Whale Behaviors

What is that whale doing?!

As naturalists and marine mammal biologists, sometimes even we cannot answer that question! The whales of Stellwagen Bank exhibit a diverse array of behaviors. However, our understanding of the nature of these behaviors remains unclear. Following is an ethogram of behaviors we often see on the water! 

Surface Behaviors

Surface behaviors range from low active behaviors such as logging to intermediate active behaviors such as spyhopping and traveling.  More energetic behaviors include flipper slapping, lobtailing, inverted lobtailing, breaching (full breach, half breach, spinning breach, tail breach, chin slap breach) and head stands.  While there are many theories about why whales jump, flipperslap or lobtail, there are no definitive answers.  Theories include exercise, plat, territorial displays, ridding of parasites (grooming), aggression and communication.  However, it is possible that depending on the social and environmental factors, any of these (or a combination) could explain the nature of these spectacular behaviors.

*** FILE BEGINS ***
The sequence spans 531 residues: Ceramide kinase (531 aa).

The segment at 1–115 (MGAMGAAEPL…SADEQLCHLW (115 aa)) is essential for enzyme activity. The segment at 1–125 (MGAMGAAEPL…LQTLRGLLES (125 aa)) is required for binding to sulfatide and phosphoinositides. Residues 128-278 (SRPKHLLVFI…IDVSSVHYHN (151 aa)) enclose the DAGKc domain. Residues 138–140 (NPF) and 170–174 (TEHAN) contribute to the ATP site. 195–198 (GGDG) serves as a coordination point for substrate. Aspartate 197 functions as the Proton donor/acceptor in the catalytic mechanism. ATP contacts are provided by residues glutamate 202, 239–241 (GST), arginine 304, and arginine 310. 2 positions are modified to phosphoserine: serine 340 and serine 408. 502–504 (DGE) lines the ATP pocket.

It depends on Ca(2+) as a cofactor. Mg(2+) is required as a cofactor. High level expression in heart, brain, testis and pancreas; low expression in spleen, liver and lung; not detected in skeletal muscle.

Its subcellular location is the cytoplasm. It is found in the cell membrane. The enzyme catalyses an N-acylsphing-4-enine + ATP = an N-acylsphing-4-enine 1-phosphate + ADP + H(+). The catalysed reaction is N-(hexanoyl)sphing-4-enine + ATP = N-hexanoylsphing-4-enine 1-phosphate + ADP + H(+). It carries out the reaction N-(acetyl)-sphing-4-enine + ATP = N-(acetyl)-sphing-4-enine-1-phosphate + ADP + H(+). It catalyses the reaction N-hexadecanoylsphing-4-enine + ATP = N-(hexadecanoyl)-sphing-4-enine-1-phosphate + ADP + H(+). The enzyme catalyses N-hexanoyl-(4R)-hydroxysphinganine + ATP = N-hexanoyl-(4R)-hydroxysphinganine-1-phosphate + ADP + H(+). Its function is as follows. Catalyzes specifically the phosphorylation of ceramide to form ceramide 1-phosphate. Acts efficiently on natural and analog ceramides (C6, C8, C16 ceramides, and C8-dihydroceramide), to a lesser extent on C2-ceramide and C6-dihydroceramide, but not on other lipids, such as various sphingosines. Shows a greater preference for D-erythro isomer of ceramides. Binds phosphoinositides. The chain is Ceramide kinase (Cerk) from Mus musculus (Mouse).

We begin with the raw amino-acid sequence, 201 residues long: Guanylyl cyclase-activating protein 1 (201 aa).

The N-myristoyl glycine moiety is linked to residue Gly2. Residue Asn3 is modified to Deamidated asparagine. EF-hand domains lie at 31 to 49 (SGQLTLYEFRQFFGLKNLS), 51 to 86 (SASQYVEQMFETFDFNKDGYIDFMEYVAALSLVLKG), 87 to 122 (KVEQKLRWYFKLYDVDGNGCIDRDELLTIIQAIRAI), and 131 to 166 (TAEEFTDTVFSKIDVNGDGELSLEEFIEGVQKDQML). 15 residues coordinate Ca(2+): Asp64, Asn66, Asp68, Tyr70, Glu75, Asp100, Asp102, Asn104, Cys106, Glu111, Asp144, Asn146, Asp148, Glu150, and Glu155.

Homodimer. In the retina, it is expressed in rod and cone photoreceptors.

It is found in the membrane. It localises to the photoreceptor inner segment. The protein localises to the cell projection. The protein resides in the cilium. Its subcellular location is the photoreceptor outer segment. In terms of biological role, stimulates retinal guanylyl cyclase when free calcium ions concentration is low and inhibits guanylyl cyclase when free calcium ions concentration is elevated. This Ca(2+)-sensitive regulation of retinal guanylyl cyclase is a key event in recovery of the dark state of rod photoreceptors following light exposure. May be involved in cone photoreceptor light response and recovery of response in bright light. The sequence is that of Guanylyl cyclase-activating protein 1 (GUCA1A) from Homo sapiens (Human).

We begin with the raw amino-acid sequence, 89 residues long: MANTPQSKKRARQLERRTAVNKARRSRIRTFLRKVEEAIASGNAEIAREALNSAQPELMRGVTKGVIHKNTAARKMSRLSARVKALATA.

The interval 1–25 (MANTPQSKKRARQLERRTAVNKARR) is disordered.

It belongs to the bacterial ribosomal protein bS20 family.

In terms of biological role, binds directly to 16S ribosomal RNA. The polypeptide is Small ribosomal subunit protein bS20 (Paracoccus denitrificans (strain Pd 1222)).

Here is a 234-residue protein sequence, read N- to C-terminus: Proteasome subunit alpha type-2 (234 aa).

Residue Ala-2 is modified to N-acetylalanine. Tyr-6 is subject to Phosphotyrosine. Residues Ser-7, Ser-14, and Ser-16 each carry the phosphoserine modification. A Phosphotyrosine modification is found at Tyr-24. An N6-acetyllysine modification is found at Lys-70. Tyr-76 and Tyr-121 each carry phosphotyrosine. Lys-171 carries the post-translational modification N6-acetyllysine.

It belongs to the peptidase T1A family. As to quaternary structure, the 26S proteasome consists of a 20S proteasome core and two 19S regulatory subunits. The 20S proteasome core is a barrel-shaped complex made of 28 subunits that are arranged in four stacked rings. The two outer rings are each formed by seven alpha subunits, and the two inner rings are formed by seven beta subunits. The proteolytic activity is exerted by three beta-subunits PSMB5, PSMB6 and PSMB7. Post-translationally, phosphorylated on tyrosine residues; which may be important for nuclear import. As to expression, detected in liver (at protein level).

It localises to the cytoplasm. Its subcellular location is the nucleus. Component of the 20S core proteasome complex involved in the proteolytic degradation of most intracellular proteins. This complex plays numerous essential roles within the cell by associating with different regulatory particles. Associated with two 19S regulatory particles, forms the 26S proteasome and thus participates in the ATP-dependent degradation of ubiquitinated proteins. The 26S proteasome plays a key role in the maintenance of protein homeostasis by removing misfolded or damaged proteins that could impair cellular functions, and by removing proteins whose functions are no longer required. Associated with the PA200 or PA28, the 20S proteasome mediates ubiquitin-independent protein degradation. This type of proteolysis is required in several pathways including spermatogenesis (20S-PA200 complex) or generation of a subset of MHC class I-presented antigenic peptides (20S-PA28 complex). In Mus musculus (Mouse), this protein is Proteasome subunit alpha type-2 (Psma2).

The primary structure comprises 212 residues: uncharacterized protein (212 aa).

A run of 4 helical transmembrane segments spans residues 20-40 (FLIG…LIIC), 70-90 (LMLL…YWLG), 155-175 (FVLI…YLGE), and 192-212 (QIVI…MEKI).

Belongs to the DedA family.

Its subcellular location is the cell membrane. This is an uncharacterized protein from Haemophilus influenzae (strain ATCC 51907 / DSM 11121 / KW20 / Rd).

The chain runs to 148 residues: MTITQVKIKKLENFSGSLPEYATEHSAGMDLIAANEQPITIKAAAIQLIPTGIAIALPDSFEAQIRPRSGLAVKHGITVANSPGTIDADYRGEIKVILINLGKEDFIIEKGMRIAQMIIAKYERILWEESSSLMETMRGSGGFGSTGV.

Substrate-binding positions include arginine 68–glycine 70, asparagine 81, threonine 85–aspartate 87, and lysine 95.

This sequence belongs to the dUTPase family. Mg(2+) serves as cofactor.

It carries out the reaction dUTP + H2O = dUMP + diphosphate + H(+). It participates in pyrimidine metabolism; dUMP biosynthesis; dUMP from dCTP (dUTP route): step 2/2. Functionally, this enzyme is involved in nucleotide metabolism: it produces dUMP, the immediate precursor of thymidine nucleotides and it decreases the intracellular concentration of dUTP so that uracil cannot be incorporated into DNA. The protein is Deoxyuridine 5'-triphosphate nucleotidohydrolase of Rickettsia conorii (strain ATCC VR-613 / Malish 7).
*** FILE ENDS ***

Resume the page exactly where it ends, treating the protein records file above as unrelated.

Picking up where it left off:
Breaching minke whale
Flipper slapping

 

 

 

 

 

 

 

 

Half breach
Lobtailing 
Spyhopping

 

 

 

 

 

 

 

 

 

 

Feeding Behaviors

Humpback whales display a wide variety of feeding behaviors depending on the bait they are feeding on, where the bait is in the water column, and preferences to that specific individual! Feeding behaviors we see are bubble clouds, kickfeeding, lunge feeding, open-mouth feeding, cooperative feeding, snaking, surface straining, and nursing calves!

Surface straining
Bubble clouds

 

 

 

 

 

 

 

Cooperative feeding
Open-mouth feeding

 

 

 

 

 

 

 

 

 

Lunge feeding
Kickfeeding